Tommy Hilfiger (born 1952) has brought the fashion industry to its knees with his enormous success in the retail clothing market. His all-American designs appeal simultaneously to everyone from 60-year-old golfers to gangsta rappers, a near-impossible feat in the demographics-oriented rag trade. But the key to Hilfiger's professional triumph isn't the clothes; it's the label.
Tommy Hilfiger has been referred to as the Ralph Lauren of a new generation, but he has clearly come unto his own in the world of fashion. With successful lines of men's clothing, women's clothing, home furnishings, and a unisex fragrance, Hilfiger became the fashion guru of the 1990s and the biggest thing to hit the fashion industry in a decade. An enticement to a wide variety of consumers, his designs are casual while his prices remain moderate. Hilfiger's most praiseworthy achievement, however, is his precision of brand execution. Alan Millstein, editor of The Fashion Network Report trade magazine, described the method behind Hilfiger's success to USA Today: "It's a combination of great marketing, merchandising, and hype. He's packaged better than any designer since Ralph Lauren."
Tommy Hilfiger was born in 1952. The second of nine children, he grew up in Elmira, New York where he devoted hours to studying the music and styles that were popular in the glamour centers of culture like New York and London. He idolized rock stars, especially Mick Jagger. But Hilfiger didn't possess any extraordinary talents or an academic background that would propel him to success. However, he did have a certain charm and style that he supposedly inherited from his father, Richard "Hippo" Hilfiger, a watchmaker by trade. Although, Hilfiger has described himself as a scrawny, dyslexic kid who became the class clown to mask his embarrassment over less-than-average grades.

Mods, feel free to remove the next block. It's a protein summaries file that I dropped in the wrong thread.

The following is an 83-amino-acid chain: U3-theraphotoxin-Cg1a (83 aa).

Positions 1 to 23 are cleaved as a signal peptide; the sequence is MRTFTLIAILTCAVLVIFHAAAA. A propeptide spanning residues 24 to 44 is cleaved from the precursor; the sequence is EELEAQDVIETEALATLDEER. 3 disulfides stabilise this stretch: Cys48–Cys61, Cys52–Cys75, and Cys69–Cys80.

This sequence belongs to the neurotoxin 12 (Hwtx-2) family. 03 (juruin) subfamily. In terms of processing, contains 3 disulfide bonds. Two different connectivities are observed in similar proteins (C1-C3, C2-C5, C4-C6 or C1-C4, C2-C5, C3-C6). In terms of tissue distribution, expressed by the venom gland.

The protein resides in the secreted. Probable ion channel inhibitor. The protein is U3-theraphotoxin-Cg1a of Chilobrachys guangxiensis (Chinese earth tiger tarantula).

Hilfiger was still a high school senior when he set out to provide the young people of Elmira with bellbottom jeans. In 1969, he drove to New York City where he spent his life savings of $150 on 20 pairs of Landlubber jeans. He brought them back to Elmira and opened a hippie clothing shop called The People's Place. By the time he was 26, this shop had expanded into a chain of seven stores, scattered throughout upstate New York and catering to the college campus crowds. Hilfiger ran the stores for ten years, until the retail market went into an economic slump and he went bankrupt. Hilfiger discussed his business' failure with Lisa Armstrong of the London Times. "I was hard on myself," he said. "I vowed never to fall into sloppy work habits again. Money, after a certain point, is not what drives me." He admitted that fear of failure is his impetus to succeed.
Hilfiger never went to design school, but he began to experiment with fashion design in the early 1970s, while he was running The People's Place. By 1979, he had sold his business and moved to Manhattan with his wife Susan Cirona, who had been a creative director of his People's Place boutiques. He began to work as a freelancer and befriended a number of people in the business, including the late designer Perry Ellis. Within five years Hilfiger was working under contract with Asian textile mogul Mohan Murjani, the man behind the trendy Gloria Vanderbilt jeans. In 1986, Murjani and Hilfiger placed a billboard on Times Square that announced Hilfiger would soon dominate men's clothing, although at the time he was hardly known. Under Murjani's management, the Tommy Hilfiger mens-wear collection grossed $5 million in the first year and $10 million in the second. However, these were modest sales by fashion industry standards. In 1988, Hilfiger bought out Murjani and joined Silas Chou, a Hong Kong clothing manufacturer. By that time, the company was bringing in around $25 million a year. They began their new endeavor cautiously, hiring experienced executives from well-known companies like Ralph Lauren and Liz Claiborne. Three years later they took the company public. By 1999 the company was grossing more than half a billion dollars and was the highest-valued clothing stock on the exchange.